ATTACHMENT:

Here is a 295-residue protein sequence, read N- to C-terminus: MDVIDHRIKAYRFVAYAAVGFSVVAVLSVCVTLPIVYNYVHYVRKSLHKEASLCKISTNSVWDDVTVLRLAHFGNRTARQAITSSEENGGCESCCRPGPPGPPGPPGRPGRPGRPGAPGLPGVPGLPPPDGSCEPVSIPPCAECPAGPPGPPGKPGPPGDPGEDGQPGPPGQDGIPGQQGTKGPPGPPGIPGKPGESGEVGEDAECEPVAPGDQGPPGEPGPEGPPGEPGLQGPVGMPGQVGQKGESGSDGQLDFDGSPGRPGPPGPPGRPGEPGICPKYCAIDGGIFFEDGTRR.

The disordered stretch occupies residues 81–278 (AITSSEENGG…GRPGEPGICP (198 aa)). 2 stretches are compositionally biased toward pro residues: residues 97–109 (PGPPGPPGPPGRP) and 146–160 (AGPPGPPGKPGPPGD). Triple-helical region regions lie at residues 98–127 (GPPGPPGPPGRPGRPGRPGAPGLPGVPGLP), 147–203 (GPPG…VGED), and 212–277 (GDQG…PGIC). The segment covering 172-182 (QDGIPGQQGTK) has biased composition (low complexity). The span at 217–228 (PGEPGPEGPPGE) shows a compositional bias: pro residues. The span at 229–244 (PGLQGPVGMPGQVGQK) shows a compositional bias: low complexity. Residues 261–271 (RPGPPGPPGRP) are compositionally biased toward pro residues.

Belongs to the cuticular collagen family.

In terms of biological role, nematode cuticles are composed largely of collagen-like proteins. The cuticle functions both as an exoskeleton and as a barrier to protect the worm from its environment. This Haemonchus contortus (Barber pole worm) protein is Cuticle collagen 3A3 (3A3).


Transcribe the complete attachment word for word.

Here is a 295-residue protein sequence, read N- to C-terminus: MDVIDHRIKAYRFVAYAAVGFSVVAVLSVCVTLPIVYNYVHYVRKSLHKEASLCKISTNSVWDDVTVLRLAHFGNRTARQAITSSEENGGCESCCRPGPPGPPGPPGRPGRPGRPGAPGLPGVPGLPPPDGSCEPVSIPPCAECPAGPPGPPGKPGPPGDPGEDGQPGPPGQDGIPGQQGTKGPPGPPGIPGKPGESGEVGEDAECEPVAPGDQGPPGEPGPEGPPGEPGLQGPVGMPGQVGQKGESGSDGQLDFDGSPGRPGPPGPPGRPGEPGICPKYCAIDGGIFFEDGTRR.

The disordered stretch occupies residues 81–278 (AITSSEENGG…GRPGEPGICP (198 aa)). 2 stretches are compositionally biased toward pro residues: residues 97–109 (PGPPGPPGPPGRP) and 146–160 (AGPPGPPGKPGPPGD). Triple-helical region regions lie at residues 98–127 (GPPGPPGPPGRPGRPGRPGAPGLPGVPGLP), 147–203 (GPPG…VGED), and 212–277 (GDQG…PGIC). The segment covering 172-182 (QDGIPGQQGTK) has biased composition (low complexity). The span at 217–228 (PGEPGPEGPPGE) shows a compositional bias: pro residues. The span at 229–244 (PGLQGPVGMPGQVGQK) shows a compositional bias: low complexity. Residues 261–271 (RPGPPGPPGRP) are compositionally biased toward pro residues.

Belongs to the cuticular collagen family.

In terms of biological role, nematode cuticles are composed largely of collagen-like proteins. The cuticle functions both as an exoskeleton and as a barrier to protect the worm from its environment. This Haemonchus contortus (Barber pole worm) protein is Cuticle collagen 3A3 (3A3).